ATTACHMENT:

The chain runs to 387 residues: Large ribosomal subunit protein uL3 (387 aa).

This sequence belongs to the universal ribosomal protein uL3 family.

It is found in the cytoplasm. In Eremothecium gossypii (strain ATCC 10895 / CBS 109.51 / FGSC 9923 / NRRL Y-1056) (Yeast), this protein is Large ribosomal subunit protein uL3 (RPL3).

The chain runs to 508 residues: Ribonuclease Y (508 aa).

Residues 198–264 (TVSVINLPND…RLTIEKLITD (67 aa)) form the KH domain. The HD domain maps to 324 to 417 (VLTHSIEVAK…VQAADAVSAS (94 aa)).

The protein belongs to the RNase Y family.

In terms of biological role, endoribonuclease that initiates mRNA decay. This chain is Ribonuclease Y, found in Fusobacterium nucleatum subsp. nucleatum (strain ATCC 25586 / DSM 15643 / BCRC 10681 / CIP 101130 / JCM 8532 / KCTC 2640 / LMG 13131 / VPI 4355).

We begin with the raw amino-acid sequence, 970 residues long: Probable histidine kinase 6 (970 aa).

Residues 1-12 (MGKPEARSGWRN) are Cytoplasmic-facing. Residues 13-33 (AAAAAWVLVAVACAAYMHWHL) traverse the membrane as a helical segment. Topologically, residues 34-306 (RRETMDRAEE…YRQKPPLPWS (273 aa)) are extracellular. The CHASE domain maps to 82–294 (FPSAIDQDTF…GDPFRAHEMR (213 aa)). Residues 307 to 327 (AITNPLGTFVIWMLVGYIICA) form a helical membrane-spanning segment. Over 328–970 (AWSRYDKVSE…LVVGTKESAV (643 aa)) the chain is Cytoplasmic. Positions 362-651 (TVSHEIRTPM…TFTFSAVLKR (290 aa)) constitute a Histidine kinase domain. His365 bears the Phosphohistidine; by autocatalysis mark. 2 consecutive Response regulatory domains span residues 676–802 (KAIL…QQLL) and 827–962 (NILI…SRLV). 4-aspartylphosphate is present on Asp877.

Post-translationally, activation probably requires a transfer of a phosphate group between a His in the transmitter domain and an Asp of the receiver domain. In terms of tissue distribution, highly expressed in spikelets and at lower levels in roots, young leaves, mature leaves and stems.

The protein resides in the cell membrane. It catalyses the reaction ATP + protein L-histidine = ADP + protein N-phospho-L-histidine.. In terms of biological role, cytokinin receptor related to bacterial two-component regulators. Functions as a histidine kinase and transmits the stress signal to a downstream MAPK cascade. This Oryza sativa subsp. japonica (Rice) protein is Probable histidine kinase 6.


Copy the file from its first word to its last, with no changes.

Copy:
The chain runs to 387 residues: Large ribosomal subunit protein uL3 (387 aa).

This sequence belongs to the universal ribosomal protein uL3 family.

It is found in the cytoplasm. In Eremothecium gossypii (strain ATCC 10895 / CBS 109.51 / FGSC 9923 / NRRL Y-1056) (Yeast), this protein is Large ribosomal subunit protein uL3 (RPL3).

The chain runs to 508 residues: Ribonuclease Y (508 aa).

Residues 198–264 (TVSVINLPND…RLTIEKLITD (67 aa)) form the KH domain. The HD domain maps to 324 to 417 (VLTHSIEVAK…VQAADAVSAS (94 aa)).

The protein belongs to the RNase Y family.

In terms of biological role, endoribonuclease that initiates mRNA decay. This chain is Ribonuclease Y, found in Fusobacterium nucleatum subsp. nucleatum (strain ATCC 25586 / DSM 15643 / BCRC 10681 / CIP 101130 / JCM 8532 / KCTC 2640 / LMG 13131 / VPI 4355).

We begin with the raw amino-acid sequence, 970 residues long: Probable histidine kinase 6 (970 aa).

Residues 1-12 (MGKPEARSGWRN) are Cytoplasmic-facing. Residues 13-33 (AAAAAWVLVAVACAAYMHWHL) traverse the membrane as a helical segment. Topologically, residues 34-306 (RRETMDRAEE…YRQKPPLPWS (273 aa)) are extracellular. The CHASE domain maps to 82–294 (FPSAIDQDTF…GDPFRAHEMR (213 aa)). Residues 307 to 327 (AITNPLGTFVIWMLVGYIICA) form a helical membrane-spanning segment. Over 328–970 (AWSRYDKVSE…LVVGTKESAV (643 aa)) the chain is Cytoplasmic. Positions 362-651 (TVSHEIRTPM…TFTFSAVLKR (290 aa)) constitute a Histidine kinase domain. His365 bears the Phosphohistidine; by autocatalysis mark. 2 consecutive Response regulatory domains span residues 676–802 (KAIL…QQLL) and 827–962 (NILI…SRLV). 4-aspartylphosphate is present on Asp877.

Post-translationally, activation probably requires a transfer of a phosphate group between a His in the transmitter domain and an Asp of the receiver domain. In terms of tissue distribution, highly expressed in spikelets and at lower levels in roots, young leaves, mature leaves and stems.

The protein resides in the cell membrane. It catalyses the reaction ATP + protein L-histidine = ADP + protein N-phospho-L-histidine.. In terms of biological role, cytokinin receptor related to bacterial two-component regulators. Functions as a histidine kinase and transmits the stress signal to a downstream MAPK cascade. This Oryza sativa subsp. japonica (Rice) protein is Probable histidine kinase 6.